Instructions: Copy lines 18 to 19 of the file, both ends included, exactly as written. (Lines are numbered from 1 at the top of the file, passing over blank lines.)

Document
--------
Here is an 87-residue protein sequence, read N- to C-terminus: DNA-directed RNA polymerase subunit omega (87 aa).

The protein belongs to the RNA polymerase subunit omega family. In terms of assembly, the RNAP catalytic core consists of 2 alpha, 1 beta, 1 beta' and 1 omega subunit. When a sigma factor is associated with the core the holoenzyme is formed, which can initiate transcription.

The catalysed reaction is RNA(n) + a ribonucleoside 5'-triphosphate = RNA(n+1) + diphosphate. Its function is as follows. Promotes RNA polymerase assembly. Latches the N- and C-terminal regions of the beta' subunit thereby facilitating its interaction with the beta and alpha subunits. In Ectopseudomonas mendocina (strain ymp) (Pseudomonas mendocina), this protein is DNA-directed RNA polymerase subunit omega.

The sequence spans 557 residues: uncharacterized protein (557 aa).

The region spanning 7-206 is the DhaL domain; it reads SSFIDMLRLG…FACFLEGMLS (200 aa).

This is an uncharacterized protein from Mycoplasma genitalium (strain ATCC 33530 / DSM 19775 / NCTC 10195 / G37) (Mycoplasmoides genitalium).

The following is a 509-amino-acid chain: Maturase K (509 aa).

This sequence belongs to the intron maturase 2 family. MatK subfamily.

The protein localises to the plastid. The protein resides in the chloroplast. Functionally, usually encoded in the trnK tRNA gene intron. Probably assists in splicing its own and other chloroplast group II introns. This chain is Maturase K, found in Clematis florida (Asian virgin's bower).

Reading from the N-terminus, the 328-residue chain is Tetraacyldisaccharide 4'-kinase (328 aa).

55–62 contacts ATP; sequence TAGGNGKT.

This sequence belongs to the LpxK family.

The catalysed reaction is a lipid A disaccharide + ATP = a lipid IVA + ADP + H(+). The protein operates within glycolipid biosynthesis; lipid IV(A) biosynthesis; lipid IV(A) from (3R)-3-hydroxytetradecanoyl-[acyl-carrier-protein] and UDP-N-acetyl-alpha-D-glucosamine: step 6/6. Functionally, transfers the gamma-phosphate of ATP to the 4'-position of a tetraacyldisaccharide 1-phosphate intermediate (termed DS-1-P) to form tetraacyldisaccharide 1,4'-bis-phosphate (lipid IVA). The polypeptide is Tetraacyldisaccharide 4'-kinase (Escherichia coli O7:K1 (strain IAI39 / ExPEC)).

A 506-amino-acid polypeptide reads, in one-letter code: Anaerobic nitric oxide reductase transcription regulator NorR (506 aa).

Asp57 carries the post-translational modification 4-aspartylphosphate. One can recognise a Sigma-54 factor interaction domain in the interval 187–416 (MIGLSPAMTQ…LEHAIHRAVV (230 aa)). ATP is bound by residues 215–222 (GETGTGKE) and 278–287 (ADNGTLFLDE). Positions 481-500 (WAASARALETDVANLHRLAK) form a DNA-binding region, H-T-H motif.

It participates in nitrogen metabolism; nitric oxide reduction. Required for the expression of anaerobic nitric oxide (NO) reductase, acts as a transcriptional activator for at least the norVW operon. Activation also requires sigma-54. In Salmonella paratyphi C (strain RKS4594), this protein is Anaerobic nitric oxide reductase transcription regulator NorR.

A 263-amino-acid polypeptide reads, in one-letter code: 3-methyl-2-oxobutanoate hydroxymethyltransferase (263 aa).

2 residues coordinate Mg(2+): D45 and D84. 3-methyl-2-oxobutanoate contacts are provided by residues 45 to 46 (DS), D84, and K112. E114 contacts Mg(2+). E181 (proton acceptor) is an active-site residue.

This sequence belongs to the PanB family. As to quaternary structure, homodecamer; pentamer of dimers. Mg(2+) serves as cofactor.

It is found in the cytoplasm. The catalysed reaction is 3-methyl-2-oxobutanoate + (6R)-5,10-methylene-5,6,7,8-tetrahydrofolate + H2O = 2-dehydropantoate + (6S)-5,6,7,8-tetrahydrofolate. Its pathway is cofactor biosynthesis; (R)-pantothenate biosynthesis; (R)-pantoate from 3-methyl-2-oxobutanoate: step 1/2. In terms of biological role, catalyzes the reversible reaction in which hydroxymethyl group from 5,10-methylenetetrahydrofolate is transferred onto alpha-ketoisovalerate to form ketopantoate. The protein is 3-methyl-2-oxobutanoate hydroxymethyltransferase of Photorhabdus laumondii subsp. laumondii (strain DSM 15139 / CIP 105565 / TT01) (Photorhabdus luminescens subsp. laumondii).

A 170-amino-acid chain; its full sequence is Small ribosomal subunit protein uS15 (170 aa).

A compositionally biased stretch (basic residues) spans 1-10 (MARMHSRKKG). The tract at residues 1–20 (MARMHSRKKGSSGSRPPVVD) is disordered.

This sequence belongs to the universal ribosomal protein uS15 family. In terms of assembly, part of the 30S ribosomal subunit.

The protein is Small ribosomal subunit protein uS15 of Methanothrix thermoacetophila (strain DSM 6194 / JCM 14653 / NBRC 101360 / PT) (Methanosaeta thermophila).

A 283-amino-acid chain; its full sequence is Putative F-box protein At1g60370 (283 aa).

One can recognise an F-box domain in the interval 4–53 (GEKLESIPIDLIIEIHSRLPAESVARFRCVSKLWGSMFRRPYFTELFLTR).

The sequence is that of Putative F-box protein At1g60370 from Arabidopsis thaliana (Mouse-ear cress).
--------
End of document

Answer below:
2 residues coordinate Mg(2+): D45 and D84. 3-methyl-2-oxobutanoate contacts are provided by residues 45 to 46 (DS), D84, and K112. E114 contacts Mg(2+). E181 (proton acceptor) is an active-site residue.

This sequence belongs to the PanB family. As to quaternary structure, homodecamer; pentamer of dimers. Mg(2+) serves as cofactor.